Garrison Keillor, of Prairie Home Companion fame, has said:
I’ve been a fan of Wendell Minor’s work for years without being aware of it, admiring his book covers and never quite remembering his name. Then he did a cover for me and suddenly he became unforgettable.
I quote from David McCullough’s introduction for Wendell Minor: Art for the Written Word:
Wendell Minor is an exceptionally gifted, almost imaginably prolific American artist…. In the world of publishing there is no one quite like him. Indeed, his value to the world of books can hardly be overstated.
Wendell’s paintings have a special quality. They seem imbued with a quiet stillness that draws one into his art and makes one feel as if she/he is there in a particular locale at a particular time:
- Trekking westward with pioneers through Scotts Bluff in Nebraska
- Walking through sand dunes and sea grass as an orange sun sets
- Standing on the rocky coast of Maine with Rachel Carson as moonlight shimmers on the sea
- Gazing at stone monuments hewn by nature at Canyon de Chelly in Arizona
An Illustration from America The Beautiful
Wendell has a true commitment to his art and to portraying areas of our nation in all their majesty and humble beauty. Many of his books have been designated as Notable Trade Books for Children in the Field of Social Studies and as Notable Science Trade Books for Children.
Interview with Wendell Minor
Wendell: I knew I wanted to be an artist from the time I was in the fourth grade.
Elaine : Did you begin your career in art illustrating books for children?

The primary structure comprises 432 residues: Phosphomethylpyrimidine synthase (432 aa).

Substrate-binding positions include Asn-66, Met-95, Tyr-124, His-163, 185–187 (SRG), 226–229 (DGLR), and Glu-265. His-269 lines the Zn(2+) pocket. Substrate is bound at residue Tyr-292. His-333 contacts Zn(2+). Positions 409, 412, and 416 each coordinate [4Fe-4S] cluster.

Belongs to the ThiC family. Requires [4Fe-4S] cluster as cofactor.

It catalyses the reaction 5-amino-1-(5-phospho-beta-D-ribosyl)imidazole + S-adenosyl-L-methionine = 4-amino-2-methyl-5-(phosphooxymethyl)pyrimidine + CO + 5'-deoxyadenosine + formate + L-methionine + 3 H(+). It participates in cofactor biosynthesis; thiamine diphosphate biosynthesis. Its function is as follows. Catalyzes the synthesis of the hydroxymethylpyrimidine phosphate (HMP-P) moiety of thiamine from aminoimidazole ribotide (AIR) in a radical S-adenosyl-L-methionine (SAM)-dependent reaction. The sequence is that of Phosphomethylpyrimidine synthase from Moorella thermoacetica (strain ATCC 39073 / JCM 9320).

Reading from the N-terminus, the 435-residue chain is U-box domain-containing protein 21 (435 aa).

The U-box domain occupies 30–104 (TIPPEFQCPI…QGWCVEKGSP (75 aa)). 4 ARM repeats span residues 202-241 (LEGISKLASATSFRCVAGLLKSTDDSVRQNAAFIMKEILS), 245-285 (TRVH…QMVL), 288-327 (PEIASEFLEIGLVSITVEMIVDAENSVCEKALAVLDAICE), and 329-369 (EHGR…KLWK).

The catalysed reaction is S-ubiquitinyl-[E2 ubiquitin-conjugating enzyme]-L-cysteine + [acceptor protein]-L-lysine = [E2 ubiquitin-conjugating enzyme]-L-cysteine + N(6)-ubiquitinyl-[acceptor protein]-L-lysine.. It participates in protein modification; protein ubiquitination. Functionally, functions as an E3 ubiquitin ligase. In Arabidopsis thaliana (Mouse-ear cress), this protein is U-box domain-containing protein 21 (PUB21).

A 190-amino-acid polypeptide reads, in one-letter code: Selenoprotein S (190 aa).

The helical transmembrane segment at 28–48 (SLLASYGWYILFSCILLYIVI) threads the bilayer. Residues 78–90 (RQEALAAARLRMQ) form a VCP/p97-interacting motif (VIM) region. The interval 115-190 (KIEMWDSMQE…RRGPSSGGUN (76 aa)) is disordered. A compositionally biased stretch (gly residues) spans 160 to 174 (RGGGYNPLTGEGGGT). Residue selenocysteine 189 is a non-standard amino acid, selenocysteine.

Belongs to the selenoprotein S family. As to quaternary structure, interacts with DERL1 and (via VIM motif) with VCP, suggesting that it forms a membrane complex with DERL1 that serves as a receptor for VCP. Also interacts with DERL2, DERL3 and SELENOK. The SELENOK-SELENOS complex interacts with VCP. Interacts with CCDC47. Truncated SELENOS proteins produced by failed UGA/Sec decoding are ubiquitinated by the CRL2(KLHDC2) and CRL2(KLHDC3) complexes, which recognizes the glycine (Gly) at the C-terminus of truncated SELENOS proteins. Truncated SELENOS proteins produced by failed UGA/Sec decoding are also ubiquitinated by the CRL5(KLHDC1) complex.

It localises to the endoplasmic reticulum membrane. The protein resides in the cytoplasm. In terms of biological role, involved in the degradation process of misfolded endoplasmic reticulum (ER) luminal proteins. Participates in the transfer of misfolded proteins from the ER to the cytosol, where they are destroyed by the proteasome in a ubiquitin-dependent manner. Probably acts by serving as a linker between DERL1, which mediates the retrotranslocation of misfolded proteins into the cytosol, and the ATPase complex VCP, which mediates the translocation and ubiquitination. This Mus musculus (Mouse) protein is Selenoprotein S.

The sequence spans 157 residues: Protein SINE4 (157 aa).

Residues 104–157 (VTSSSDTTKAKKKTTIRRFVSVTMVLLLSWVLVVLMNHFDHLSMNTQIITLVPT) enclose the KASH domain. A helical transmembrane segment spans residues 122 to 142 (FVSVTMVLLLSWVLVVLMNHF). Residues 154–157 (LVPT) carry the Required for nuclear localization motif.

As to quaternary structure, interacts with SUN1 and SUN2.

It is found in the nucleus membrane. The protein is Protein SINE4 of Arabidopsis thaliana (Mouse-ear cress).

Wendell: No. In the years following art school I experimented with advertising, graphics, greeting cards, landscape painting, and book jackets. In 1986, after doing about over 2,000 book jackets, I was offered my first manuscript for a children’s book. I discovered that I loved the whole process of creating a children’s book, and have been doing them ever since.
Elaine: Many of the picture books you have illustrated have a real sense of place: Diane Siebert’s Mojave, Sierra, and Heartland; Jean Craighead George’s Everglades; Katharine Lee Bates’ America the Beautiful; Grassroots: Poems by Carl Sandburg; and Charlotte Zolotow’s The Seashore Book. You seem to have a true respect and reverence for the land. Would you like to tell us about that and about the kind of research you do before beginning work on a book like America the Beautiful, Everglades, or the others I have mentioned?
Wendell: When I was a child, my father, who was a sportsman, took me on outings in the wild, and I learned at a very young age to observe nature. As a landscape painter, I am a keen observer and advocate for the environment, and believe that one cannot transmit that to a child convincingly, without experiencing it first hand.